I moved the heat beads to around the outside which worked better. The sausages came out nicely. Though I think next time I do it, I'll pile the beads up one end and cook down the other.
mb403
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Post by mb403 »

I really love your perseverance!

I have a couple of webers and when i first cooked on one i didnt know anything. Apart from this forum and some others, i found youtube invaluable for actually looking at what iam supposed to do. Ie how to make a snake, arrange heat beads for indirect and direct cooking. Keep going mate! U'll be a pro in no time. I also know the feeling of family getting over sausages lol. As my cooking got better so did the family requests for a bbq.
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mb403
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Oh...My...God!

Post by mb403 »

Take some photos of your heat beads etc next cook and im sure you'll get some great suggestions on what your doing rite and what could be done better :)
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Gumb

Re: Oh...My...God!

Post by Gumb »

knight76 wrote: I'll pile the beads up one end and cook down the other.
Now your on the right track :) Over tone side to sear, then to the other to cook.
knight76
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Re: Oh...My...God!

Post by knight76 »

Lol MB403 - No point giving up, can't learn anything that way.

First time I cooked with probably a half chimney as I only had the few heat beads I got with the weber. The beads spread out in the middle. Also, I didn't have the chimney then so heat was a lot lower at the grates.

The second time I had a brand new bag of heat beads so filled u the new chimney lol. Enthusiasm! Toasted a few marshmallow over the fire starting to lick about the beads in the chimney. Beads covered the entire base wall to wall, one layer. Came out glowing red hot. Lucky the fire brigade wasn't called for this one hehehe.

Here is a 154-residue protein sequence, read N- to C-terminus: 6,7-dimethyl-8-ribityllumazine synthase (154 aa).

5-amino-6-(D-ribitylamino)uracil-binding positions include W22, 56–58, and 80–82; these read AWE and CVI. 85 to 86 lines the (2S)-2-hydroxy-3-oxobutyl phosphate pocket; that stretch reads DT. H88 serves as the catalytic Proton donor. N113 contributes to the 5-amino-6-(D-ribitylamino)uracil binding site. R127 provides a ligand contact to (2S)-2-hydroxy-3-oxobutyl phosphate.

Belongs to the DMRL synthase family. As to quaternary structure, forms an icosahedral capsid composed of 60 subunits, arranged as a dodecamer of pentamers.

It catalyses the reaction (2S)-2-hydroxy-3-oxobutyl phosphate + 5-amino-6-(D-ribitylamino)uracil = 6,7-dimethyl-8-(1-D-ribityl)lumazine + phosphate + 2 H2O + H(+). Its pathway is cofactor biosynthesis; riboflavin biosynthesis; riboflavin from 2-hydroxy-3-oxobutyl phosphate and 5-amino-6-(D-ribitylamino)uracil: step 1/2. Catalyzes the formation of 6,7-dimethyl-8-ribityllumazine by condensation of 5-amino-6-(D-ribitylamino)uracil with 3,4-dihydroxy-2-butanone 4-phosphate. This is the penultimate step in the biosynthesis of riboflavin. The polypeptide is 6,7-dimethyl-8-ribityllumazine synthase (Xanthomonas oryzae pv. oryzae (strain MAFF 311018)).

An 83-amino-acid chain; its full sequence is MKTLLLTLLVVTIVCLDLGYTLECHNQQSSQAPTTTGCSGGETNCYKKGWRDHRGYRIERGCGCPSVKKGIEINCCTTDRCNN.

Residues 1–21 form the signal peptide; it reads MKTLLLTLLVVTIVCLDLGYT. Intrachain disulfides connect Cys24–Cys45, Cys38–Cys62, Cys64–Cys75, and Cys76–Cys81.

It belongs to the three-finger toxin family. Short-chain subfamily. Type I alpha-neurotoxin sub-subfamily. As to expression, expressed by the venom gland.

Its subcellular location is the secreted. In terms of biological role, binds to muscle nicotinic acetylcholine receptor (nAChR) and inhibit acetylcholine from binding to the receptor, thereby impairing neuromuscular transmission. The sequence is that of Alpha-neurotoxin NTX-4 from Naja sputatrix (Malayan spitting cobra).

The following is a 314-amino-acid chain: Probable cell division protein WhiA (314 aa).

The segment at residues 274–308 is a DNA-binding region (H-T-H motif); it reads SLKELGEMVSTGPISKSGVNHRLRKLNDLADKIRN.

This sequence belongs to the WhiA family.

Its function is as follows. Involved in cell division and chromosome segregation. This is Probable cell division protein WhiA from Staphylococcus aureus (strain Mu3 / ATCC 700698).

Third time, half chimney as suggested, this time heat beads spread in a ring all around the outside. This worked better but due to having heat from all sides, and cooking about 12 snags, there was still snags overlapping the beads causing some smoke. Maybe I need a bigger weber :-)

Next time, half chimney, piled up one end cook them with lid on indirect heat, might even throw a few scotch fillet steaks over the beads then move em over to the indirect heat and see how they turn out. Timing will be the hard part as I am used to cooking them fairly quickly on the flat plate searing them well and getting them off the plate within 5 minute. Need to go and buy one of those leave in digital meat thermometers to get it sweet every time.

Either way, most likely Saturday I'll have had another go. Really enjoying cooking with semi real fire. Makes me want to grab some bricks and build a good old fashioned back yard BBQ, take the kids to the park and get em to run around picking up sticks for the BBQ like when I was a kid up at Black-butt reserve. The food off those BBQ's always had a beautiful burnt woody taste.